Sectors, Industry Groups, ETF’s, Indexes
The Prudent Trader Trading Reports provides a plethora of information organized to conveniently search for the criteria that is important to YOU. This section will be in a constant state of flux depending upon subscriber input as to what is important to them and what is not, so please feel free to let us know. These reports if used properly will be a tremendous aid in helping you determine what is going on underneath the surface of major index activity. Where the money if flowing!
Relative Strength Tables
1) Sym -> Symbol of the ETF, Index, or Group. These symbols are stockcharts.com symbols allowing us to link to their charts. I know many of you are TC2000 users the symbols are the same in TC2000 except for the indices where they are similar.
2) Name -> Full Name of the respective ETF, Index, or Group.
3) Close -> Today’s closing price.
4) Chg –> Today’s closing price minus previous trading day’s closing price.
5) (YTD) Year-To-Date % Chg -> Today’s closing price minus the closing price at the end of last year expressed as a percentage. Note: If this cell is blank (in the case of some ETFs) then that ETF began trading this year.
6) Relative Strength (raw value) expressed as a % of the 21-day Linear Regression Line of relative strength, i.e. 105 means it is 5% above its Linear Regression Line and 95 means it is 5% below its Linear Regression Line.
7) Linear Regresssion of Relative Strength direction: + means the Linear Regression Line is rising; – means it is falling.
8 thru 11) The direction of the linear regression line of relative strength for 3,21,34, and 55 days ago expressed as a simple + or -.
12 – 14) Ranking of indices, ETF’s, and Groups against all other indices, ETF’s, and Groups in the database as to relative strength over the last 6 months, 1 is strongest –> to weakest. and their respective rankings 2 weeks ago and 1 month ago.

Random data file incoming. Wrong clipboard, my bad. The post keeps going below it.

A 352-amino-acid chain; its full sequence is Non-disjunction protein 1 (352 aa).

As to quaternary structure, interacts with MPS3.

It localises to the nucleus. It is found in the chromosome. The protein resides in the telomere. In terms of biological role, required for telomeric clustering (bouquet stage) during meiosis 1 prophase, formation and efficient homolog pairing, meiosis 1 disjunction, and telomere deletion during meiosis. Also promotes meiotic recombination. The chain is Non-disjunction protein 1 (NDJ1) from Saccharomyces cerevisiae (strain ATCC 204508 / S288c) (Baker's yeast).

15-17) Same as 12 thru 14 except the Ranking is based on relative strength over the last year as opposed to 6 months.
Columns 6 thru 11 was brought to our attention by a member using the moniker of Waveslider. This data is also available on site for each stock in our database. Utilizing the search for stocks within industry groups feature. Here is how he uses these columns to make money in the markets.
Using Relative Strength Readings for Stock and Index Selection
October 2005 by Waveslider
Editors Note: At the time this was written we were publishing the Relative Strength in relation to a moving average. Experimentation has shown that the linear regression line of relative strength to be a superior indicator to a moving average. Where you see the relationship to the moving average in the below dissertation, just substitute linear regression.
Whether you trade mechanically or discretionarily, if you are a small time trader or investor you are often riding the coattails of the big players. It is no secret that mutual funds, brokerage firms and large shareholders have the ability to move markets. In order for “the rest of us” to carve out some profit, we depend on fundamental and/or technical data to direct us to opportunities. The purpose of this article is to demonstrate one method of locating where the major players are putting their money, and thus increase the odds not only for a profitable trade, but for a potentially larger than average trade.
Are you smarter than the pros? You may be, but unless you have the information the pros have, they will likely run you over. Simple truth is that unless you have some type of inside information, you don’t have the information the pros do. On the bright side, the big players leave tracks – you just have to know how to be a tracker. Using relative strength readings (comparing inter-market relationships) is a very powerful method. Being aware of these readings is likely more valuable than most, if not all technical tools that analyze price and volume. This is the tool to use to track the big players.